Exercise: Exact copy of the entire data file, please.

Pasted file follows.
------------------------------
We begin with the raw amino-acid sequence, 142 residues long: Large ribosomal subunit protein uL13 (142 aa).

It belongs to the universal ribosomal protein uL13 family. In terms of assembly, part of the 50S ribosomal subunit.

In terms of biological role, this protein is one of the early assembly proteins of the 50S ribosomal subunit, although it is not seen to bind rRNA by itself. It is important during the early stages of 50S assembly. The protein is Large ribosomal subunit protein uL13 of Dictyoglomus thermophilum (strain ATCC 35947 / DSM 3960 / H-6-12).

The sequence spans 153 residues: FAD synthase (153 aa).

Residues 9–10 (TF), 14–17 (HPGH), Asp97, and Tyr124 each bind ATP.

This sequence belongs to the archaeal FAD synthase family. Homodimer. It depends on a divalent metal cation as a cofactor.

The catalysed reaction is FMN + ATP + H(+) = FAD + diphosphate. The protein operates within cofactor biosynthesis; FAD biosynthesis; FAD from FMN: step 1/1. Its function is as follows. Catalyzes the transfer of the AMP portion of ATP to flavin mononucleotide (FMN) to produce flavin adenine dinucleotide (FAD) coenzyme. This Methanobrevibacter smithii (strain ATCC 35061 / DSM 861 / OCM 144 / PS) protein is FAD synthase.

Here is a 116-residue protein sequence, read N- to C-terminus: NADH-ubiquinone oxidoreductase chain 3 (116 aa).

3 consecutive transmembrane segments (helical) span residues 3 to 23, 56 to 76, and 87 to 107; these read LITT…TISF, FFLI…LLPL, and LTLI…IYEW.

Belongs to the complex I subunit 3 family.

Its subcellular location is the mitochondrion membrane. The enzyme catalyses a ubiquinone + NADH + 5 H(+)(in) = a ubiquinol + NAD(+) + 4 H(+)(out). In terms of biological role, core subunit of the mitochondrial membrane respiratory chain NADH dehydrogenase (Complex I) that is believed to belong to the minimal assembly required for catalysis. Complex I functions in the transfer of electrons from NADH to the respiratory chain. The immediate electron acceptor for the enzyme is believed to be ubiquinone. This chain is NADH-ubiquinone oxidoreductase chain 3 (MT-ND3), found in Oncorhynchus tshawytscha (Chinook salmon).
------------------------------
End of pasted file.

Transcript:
We begin with the raw amino-acid sequence, 142 residues long: Large ribosomal subunit protein uL13 (142 aa).

It belongs to the universal ribosomal protein uL13 family. In terms of assembly, part of the 50S ribosomal subunit.

In terms of biological role, this protein is one of the early assembly proteins of the 50S ribosomal subunit, although it is not seen to bind rRNA by itself. It is important during the early stages of 50S assembly. The protein is Large ribosomal subunit protein uL13 of Dictyoglomus thermophilum (strain ATCC 35947 / DSM 3960 / H-6-12).

The sequence spans 153 residues: FAD synthase (153 aa).

Residues 9–10 (TF), 14–17 (HPGH), Asp97, and Tyr124 each bind ATP.

This sequence belongs to the archaeal FAD synthase family. Homodimer. It depends on a divalent metal cation as a cofactor.

The catalysed reaction is FMN + ATP + H(+) = FAD + diphosphate. The protein operates within cofactor biosynthesis; FAD biosynthesis; FAD from FMN: step 1/1. Its function is as follows. Catalyzes the transfer of the AMP portion of ATP to flavin mononucleotide (FMN) to produce flavin adenine dinucleotide (FAD) coenzyme. This Methanobrevibacter smithii (strain ATCC 35061 / DSM 861 / OCM 144 / PS) protein is FAD synthase.

Here is a 116-residue protein sequence, read N- to C-terminus: NADH-ubiquinone oxidoreductase chain 3 (116 aa).

3 consecutive transmembrane segments (helical) span residues 3 to 23, 56 to 76, and 87 to 107; these read LITT…TISF, FFLI…LLPL, and LTLI…IYEW.

Belongs to the complex I subunit 3 family.

Its subcellular location is the mitochondrion membrane. The enzyme catalyses a ubiquinone + NADH + 5 H(+)(in) = a ubiquinol + NAD(+) + 4 H(+)(out). In terms of biological role, core subunit of the mitochondrial membrane respiratory chain NADH dehydrogenase (Complex I) that is believed to belong to the minimal assembly required for catalysis. Complex I functions in the transfer of electrons from NADH to the respiratory chain. The immediate electron acceptor for the enzyme is believed to be ubiquinone. This chain is NADH-ubiquinone oxidoreductase chain 3 (MT-ND3), found in Oncorhynchus tshawytscha (Chinook salmon).